Academic life has many highs and lows.
For the past few weeks I’ve been knee-deep in marking across
several different modules as I struggle to make myself more ‘employable’ as an
academic, while trying to earn enough money to keep a roof over my head. In the
last two weeks I have fought my way through:
- 80 x 1,500-word essays in Marketing 101
- 12 x 1,500-word essays in English 100
- 146 exam papers of 500–1,000 words in Marketing
All in all, this comes in at around 211,000 words – or two
One of the hardest things about writing is that it inevitably
leads you to bare some small part of your soul to the world. This is
particularly true of fiction as the world you create is wholly your own. If
someone doesn’t like your characters, then they don’t like the characters you created. Similarly, if they have a
problem with the politics, or the themes of your work, then again, they have a
problem with your politics, and your themes. This is quite different from
other types of writing where more
often than not you will be working to a set of guidelines that may constrain
your work, for in this case, the work you produce is all down to you, and there
is simply no place to hide.
This challenge becomes even more difficult when it comes to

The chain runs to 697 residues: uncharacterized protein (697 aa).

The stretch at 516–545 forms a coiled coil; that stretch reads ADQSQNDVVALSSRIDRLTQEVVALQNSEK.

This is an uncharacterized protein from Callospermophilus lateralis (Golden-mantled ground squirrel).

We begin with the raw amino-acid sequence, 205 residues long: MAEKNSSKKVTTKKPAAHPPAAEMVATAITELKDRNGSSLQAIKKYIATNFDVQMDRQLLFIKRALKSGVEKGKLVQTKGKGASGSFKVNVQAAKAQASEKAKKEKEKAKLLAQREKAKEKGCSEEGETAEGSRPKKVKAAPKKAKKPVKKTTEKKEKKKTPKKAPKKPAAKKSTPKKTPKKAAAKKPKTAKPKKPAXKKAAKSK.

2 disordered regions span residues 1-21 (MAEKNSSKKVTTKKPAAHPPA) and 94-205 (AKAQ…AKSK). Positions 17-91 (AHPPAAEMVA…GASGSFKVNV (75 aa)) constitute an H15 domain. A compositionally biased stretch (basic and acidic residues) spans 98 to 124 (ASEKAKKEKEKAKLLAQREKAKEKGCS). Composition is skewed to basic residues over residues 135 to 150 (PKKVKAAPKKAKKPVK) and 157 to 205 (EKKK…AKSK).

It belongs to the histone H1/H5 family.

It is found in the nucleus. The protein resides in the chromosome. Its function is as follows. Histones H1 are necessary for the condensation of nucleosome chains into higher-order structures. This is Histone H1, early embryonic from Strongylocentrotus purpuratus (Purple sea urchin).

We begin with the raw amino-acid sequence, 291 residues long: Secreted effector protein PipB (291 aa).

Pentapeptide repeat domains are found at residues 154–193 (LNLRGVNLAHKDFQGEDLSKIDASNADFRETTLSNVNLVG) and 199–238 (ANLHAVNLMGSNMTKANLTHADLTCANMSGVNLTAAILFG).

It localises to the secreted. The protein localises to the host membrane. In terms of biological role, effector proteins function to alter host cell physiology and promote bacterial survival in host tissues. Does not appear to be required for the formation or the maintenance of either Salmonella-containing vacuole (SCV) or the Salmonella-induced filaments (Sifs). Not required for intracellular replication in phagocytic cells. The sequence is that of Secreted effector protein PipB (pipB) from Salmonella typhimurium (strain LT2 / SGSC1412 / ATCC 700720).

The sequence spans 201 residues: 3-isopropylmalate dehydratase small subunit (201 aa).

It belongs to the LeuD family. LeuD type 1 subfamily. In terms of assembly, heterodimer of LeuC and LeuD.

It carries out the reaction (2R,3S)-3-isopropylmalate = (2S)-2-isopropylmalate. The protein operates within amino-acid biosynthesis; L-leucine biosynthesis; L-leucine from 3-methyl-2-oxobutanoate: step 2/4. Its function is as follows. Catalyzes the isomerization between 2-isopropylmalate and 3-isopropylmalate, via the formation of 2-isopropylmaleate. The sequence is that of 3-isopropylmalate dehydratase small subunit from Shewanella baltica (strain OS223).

self-publishing. Unlike regular publishing, where you might have an editor and
production team working with you to oversee the process, when it comes to
self-publishing, the power is wholly in your hands. This can be a remarkably
liberating step, and certainly has a number of advantages; however, it can also
pose great challenges when it comes to marketing and self-promotion. On the one
hand, naturally, you want to sell your work, and put it out there, but at the
same time, there is a sense that absolutely everything to do rests on your shoulders,
and if someone doesn’t like it, then it’s completely down to you.
I’ve just recently received the first bulk order of The Darkest Hour ready for launch, and have to say I’m really pleased with the results. The hardbacks look particularly good, and were definitely worth the extra investment. Continue reading
I’ve been blogging again! This time on Hey Millennials, where I’ve shared some of my top tips on how to promote your work via Twitter. My tips include:
- Don’t forget the value of face-to-face.
- Consider your audience.
- Quality counts.
- Target your messages.
- Build your network.
Read the full blog.